Top 7 in biochemistry

A snapshot of the most highly ranked articles in biochemistry, from Faculty of 1000

By Cristina Luiggi | November 30, 2010

linkurl:1. New role for non-coding RNA;http://f1000.com/5601958?key=gqh9xf05njf034l Some long non-coding RNAs are required for the expression of neighboring protein-coding genes in humans — yet another role the mysterious non-coding transcriptome plays in regulating gene expression. U.A. Ørom et al., linkurl:Cell,;http://www.ncbi.nlm.nih.gov/sites/entrez/20887892?dopt=Abstract&holding=f1000%2Cf1000m 143:46-58, 2010. Evaluated by Leonie Ringrose, Institute of Molecular Biotechnology; A. Clery, D. Theler, and F. Allain, ETH; J. Abrams, Univ. of Texas Southwestern Medical Center at Dallas; E. Lara-Pezzi and N. Rosenthal, EMBL. linkurl:Free F1000 Evaluation;http://f1000.com/5601958?key=gqh9xf05njf034l
E. coli
Image: Wikimedia commons, NIAID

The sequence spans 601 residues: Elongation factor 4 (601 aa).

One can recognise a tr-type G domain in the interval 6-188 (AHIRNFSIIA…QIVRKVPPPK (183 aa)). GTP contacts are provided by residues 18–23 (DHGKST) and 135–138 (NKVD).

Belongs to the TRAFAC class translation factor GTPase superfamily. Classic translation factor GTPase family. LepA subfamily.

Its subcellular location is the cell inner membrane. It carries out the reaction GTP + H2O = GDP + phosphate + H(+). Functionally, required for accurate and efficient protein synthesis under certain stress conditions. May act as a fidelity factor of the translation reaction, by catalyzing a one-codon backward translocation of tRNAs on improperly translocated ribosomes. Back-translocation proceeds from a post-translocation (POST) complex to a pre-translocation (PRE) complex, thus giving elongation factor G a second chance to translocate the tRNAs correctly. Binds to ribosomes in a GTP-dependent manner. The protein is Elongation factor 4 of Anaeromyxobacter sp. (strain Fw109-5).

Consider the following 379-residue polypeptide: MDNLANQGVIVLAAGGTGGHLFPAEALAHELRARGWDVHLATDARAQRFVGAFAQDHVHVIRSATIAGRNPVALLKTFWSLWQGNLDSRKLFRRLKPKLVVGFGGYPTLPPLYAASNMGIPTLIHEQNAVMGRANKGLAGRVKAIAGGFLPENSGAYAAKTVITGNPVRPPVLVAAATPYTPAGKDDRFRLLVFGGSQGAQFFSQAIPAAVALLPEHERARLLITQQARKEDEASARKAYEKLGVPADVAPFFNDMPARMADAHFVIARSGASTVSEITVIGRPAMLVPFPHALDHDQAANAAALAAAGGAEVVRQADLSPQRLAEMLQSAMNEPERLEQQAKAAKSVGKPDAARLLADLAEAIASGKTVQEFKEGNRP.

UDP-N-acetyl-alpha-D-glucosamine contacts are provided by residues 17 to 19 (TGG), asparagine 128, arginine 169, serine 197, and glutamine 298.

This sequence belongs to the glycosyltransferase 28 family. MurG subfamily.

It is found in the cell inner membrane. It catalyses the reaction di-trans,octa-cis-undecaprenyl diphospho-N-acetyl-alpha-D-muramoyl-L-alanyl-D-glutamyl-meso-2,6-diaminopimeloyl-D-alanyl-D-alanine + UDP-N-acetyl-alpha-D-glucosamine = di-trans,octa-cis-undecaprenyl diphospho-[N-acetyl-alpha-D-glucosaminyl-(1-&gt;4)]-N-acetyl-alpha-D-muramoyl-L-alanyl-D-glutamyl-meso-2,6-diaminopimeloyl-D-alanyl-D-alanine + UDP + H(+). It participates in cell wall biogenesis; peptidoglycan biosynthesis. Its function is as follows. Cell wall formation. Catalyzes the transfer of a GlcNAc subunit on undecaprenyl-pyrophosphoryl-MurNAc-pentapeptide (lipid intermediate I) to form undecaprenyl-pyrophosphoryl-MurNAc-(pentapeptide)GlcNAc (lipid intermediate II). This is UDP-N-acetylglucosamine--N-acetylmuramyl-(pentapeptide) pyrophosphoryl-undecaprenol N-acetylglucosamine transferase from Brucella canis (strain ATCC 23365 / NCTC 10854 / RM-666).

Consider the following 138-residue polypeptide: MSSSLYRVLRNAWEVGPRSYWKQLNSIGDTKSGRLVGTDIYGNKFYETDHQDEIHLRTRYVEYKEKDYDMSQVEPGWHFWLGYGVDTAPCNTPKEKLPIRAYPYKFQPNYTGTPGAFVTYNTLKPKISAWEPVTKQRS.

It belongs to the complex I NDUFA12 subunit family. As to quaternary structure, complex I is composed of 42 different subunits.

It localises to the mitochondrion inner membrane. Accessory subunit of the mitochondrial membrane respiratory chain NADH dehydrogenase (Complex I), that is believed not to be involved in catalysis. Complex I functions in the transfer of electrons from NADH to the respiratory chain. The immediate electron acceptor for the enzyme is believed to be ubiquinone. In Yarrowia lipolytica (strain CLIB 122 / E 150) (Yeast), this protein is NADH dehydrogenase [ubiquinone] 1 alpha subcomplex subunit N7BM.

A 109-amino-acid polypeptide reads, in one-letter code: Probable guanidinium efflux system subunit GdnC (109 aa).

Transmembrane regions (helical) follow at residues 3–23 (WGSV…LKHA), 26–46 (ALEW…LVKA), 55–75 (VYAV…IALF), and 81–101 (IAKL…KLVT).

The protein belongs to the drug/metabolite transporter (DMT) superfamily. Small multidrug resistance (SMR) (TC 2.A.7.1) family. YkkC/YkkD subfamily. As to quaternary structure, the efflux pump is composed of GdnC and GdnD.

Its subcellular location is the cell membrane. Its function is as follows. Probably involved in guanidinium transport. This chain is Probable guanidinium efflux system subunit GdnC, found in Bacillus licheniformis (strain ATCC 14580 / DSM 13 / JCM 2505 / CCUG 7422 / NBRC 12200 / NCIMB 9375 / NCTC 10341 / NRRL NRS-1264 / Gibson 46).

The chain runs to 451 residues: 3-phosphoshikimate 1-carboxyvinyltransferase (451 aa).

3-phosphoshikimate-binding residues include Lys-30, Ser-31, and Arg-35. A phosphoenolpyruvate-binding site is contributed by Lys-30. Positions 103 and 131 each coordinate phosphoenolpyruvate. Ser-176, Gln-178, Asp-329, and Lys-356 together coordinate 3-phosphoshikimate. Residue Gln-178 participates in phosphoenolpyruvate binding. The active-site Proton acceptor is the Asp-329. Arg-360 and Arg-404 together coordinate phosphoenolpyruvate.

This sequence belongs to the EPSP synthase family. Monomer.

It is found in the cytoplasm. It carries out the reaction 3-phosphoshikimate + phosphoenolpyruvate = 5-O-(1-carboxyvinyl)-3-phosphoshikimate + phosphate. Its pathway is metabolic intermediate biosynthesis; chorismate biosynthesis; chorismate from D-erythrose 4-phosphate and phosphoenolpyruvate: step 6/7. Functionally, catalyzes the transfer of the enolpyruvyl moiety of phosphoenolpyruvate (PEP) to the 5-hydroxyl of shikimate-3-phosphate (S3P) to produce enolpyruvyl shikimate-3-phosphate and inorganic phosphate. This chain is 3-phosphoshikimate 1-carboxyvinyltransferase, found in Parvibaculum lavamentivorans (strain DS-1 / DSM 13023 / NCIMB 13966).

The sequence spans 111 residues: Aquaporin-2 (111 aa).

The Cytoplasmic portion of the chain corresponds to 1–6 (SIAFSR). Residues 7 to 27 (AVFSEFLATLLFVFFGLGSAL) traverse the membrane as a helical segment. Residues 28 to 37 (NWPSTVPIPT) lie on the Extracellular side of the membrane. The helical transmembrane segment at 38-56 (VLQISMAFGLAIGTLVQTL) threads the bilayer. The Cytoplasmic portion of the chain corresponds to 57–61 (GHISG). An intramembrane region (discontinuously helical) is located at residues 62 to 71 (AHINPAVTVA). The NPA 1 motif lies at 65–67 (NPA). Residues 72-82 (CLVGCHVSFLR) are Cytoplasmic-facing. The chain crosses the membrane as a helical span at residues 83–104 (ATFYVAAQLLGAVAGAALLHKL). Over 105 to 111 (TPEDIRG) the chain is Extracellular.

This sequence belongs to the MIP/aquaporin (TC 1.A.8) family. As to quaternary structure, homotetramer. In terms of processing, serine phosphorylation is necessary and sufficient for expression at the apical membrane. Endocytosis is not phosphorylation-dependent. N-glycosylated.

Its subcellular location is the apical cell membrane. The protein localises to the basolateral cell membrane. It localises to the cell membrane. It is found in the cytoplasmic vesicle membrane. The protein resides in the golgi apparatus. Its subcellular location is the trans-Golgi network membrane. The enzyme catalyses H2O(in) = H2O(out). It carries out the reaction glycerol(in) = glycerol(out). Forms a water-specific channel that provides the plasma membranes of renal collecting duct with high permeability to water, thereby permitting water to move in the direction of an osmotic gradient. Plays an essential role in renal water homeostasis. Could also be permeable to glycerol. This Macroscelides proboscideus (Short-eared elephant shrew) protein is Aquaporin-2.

linkurl:2. It takes three to replicate;http://f1000.com/3176956?key=c2pndjc7fv2tqm0 Using single-molecule fluorescence microscopy, researchers observed for the first time the DNA replication machinery at work in living E. coli cells in real time. The novel technique revealed that DNA replication in the bacterium requires the concerted action of three, and not two (as previously thought), polymerases. R. Reyes-Lamothe et al., linkurl:Science,;http://www.ncbi.nlm.nih.gov/sites/entrez/20413500?dopt=Abstract&holding=f1000%2Cf1000m 328:498-501, 2010. Evaluated by Martin Marinus, UMass Medical School; Sabine Müller, Ernst-Moritz-Arndt-Universität Greifswald; Manju Hingorani, Wesleyan Univ; Gottfried Otting, Australian National Univ. linkurl:Free F1000 Evaluation;http://f1000.com/3176956?key=c2pndjc7fv2tqm0 linkurl:3. Folding, at atomic-scale;http://f1000.com/5964957?key=4ysrnn7m1b32fzs Researchers simulate the folding of proteins, while keeping track of every atom, using a specially designed supercomputer named Anton. The simulations track the virtual proteins for up to 1 millisecond — nearly 100 times longer than what previous simulations have achieved. D.E. Shaw, et al., linkurl:Science,;http://www.ncbi.nlm.nih.gov/sites/entrez/20947758?dopt=Abstract&holding=f1000%2Cf1000m 330:341-6, 2010. Evaluations by Gottfried Otting, Australian National Univ; Torleif Härd, Swedish Univ. of Agricultural Sciences. linkurl:Free F1000 Evaluation;http://f1000.com/5964957?key=4ysrnn7m1b32fzs linkurl:4. Tricky proteins targeted;http://f1000.com/5551957?key=r1gp8s999h9cpvt Proteins that have phosphate groups attached to their histidines have been notoriously hard to study because phosphorylated histidines are highly unstable species, making them difficult targets. To circumvent this, researchers synthesized a stable phosphohistidine analog and used it to develop the first antibody capable of recognizing proteins bearing the phosphorylated amino acid. J.M. Kee, et al., linkurl:J Am Chem Soc,;http://www.ncbi.nlm.nih.gov/sites/entrez/20879710?dopt=Abstract&holding=f1000%2Cf1000m 132:14327-9, 2010. Evaluations by Michael Gelb, Univ. Washington; Derek Macmillan, Macromolecular Chemistry, UK; Michael Pirrung, UC Riverside. linkurl:Free F1000 Evaluation;http://f1000.com/5551957?key=r1gp8s999h9cpvt linkurl:5. Defense mechanism elucidated;http://f1000.com/5302957?key=141vmd9c3xl6gf2 Hardwired into the genomes of prokaryotes are pieces of foreign DNA cells use to recognize and ward off new invading genetic material, and new research uncovers more molecular clues of how the process works. In Pseudomonas aeruginosa, the endoribonuclease Csy4 processes the raw RNA transcripts produced by these sequences, while a family of proteins called Cas use these RNAs to silence the matching invader. R.E. Haurwitz, et al., linkurl:Science,;http://www.ncbi.nlm.nih.gov/sites/entrez/20829488?dopt=Abstract&holding=f1000%2Cf1000m 329:1355-8, 2010. Evaluations by Rachel Senturia and Feng Guo, UCLA; Jim Maher, Mayo Clinic College of Medicine; Robert Batey, U Colorado at Boulder. linkurl:Free F1000 Evaluation;http://f1000.com/5302957?key=141vmd9c3xl6gf2